ASKING employers to contribute to furloughed staff wages risks creating redundancies rather than saving jobs, business leaders warn.

Chancellor Rishi Sunak announced a four-month extension to the Government’s job retention scheme yesterday, extending it until October, and saying it had helped to save more than 7.5million jobs across the UK so far.

Industry bodies largely welcomed the extension but called for more detail on changes due to come in from August, which include requiring businesses to contribute to furloughed staff salaries, and allowing workers to be placed on part-time furlough.

The questions came as a survey by the Federation of Small Businesses shows up to one-third of firms in Scotland fear they are now closed permanently.

The Scottish Chambers of Commerce (SCC) and think-thank the Resolution Foundation have called for any employer contributions to be based on how quickly they will be able to recover from the economic effects of the pandemic.

Downing Street sources say that firms, for example pubs and restaurants which are expected to be the last to re-open again, can apply for government-backed loans to minimise redundancies.

And today the Government opened its self-employment support scheme, allowing freelancers to apply for grants worth 80 per cent of their monthly trading profits.

Director of the SCC Dr Liz Cameron said: “We look forward to seeing further detail on the proposed employers’ contribution. We would ask that this takes into consideration, particularly for SMEs, their ability to pay contributions depending on how quickly their income recovers as lockdown eases. Trading conditions will differ depending on location and sector and the flexibility of the furlough scheme must take these factors on board.”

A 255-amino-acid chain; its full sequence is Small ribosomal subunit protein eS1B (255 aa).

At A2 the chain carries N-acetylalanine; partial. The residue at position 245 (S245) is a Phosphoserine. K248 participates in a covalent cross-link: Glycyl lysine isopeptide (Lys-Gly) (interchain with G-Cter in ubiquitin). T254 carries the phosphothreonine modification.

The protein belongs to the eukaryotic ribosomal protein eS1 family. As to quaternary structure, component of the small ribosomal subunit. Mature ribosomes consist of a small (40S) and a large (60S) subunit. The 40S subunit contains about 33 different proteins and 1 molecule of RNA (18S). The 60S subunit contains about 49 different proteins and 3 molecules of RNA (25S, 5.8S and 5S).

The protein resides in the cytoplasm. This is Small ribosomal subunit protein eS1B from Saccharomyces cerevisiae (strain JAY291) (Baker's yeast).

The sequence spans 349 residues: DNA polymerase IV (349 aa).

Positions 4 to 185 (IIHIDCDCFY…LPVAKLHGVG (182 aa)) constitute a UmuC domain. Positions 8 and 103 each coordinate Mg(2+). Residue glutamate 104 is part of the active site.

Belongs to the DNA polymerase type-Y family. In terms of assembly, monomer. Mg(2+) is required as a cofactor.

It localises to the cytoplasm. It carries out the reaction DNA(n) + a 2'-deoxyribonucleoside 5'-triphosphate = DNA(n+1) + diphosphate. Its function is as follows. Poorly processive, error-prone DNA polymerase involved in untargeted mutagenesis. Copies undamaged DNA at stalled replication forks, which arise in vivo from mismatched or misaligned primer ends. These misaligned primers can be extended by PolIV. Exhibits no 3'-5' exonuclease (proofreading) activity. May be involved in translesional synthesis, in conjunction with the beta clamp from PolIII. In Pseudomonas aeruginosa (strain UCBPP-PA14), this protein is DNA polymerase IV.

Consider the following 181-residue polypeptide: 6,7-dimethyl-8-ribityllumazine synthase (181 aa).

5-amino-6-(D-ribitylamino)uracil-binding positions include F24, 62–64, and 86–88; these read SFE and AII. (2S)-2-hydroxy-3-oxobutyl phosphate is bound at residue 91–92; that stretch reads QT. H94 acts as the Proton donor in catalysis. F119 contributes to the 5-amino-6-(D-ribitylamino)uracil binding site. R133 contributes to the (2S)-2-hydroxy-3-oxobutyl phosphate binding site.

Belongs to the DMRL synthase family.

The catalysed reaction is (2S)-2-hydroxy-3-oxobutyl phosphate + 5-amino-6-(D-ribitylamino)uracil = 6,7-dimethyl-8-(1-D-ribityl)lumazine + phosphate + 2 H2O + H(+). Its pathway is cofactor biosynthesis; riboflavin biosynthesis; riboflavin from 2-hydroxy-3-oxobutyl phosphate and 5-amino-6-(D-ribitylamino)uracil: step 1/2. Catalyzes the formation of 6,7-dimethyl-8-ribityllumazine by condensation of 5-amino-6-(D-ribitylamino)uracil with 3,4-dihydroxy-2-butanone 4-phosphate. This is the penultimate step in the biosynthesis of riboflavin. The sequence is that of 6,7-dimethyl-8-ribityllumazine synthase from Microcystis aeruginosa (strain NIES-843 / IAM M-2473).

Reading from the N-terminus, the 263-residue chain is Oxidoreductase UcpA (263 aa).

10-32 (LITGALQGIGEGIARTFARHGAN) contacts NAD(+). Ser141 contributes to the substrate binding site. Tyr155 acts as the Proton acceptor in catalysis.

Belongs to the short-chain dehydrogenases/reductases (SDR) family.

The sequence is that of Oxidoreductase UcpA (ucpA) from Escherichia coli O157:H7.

Resolution Foundation director Torsten Bell said: “A further extension for the hardest hit sectors, such as pubs and bars, may well be needed beyond October.”

But Scotland’s tourism industry may not be helped by the measures, according to its industry body.

The Scottish Tourism Alliance (STA) said many firms will have missed their prime trading period over the spring and summer, and will not get a chance to re-open their companies again until spring, therefore missing out on a chunk of their annual income.

Marc Crothall, chief executive of the STA, said: “The Chancellor’s announcement will offer comfort to many within the tourism industry and is very much welcomed.“As always, the devil will be in the detail. Given the dependence of Scotland’s tourism industry in terms of seasonality; assurance will not be felt by all.

“There are a great many businesses that will not survive beyond October as it will simply not be viable for them to start trading again until the spring.

“Sadly, the extension to furlough alone will not be sufficient to stop many businesses from making redundancies. However, we look forward to learning more detail over the coming weeks.”

Last night the Chancellor said it was “heartbreaking” to see that already people have lost their jobs.

He said: “We already know that many people have lost their jobs and it breaks my heart. We’ve seen what’s happening with Universal Credit claims already. This is not something that we’re going to wait to see; it’s already happening. That’s heartbreaking to me and that’s why I’m working night and day to limit the amount of job losses.”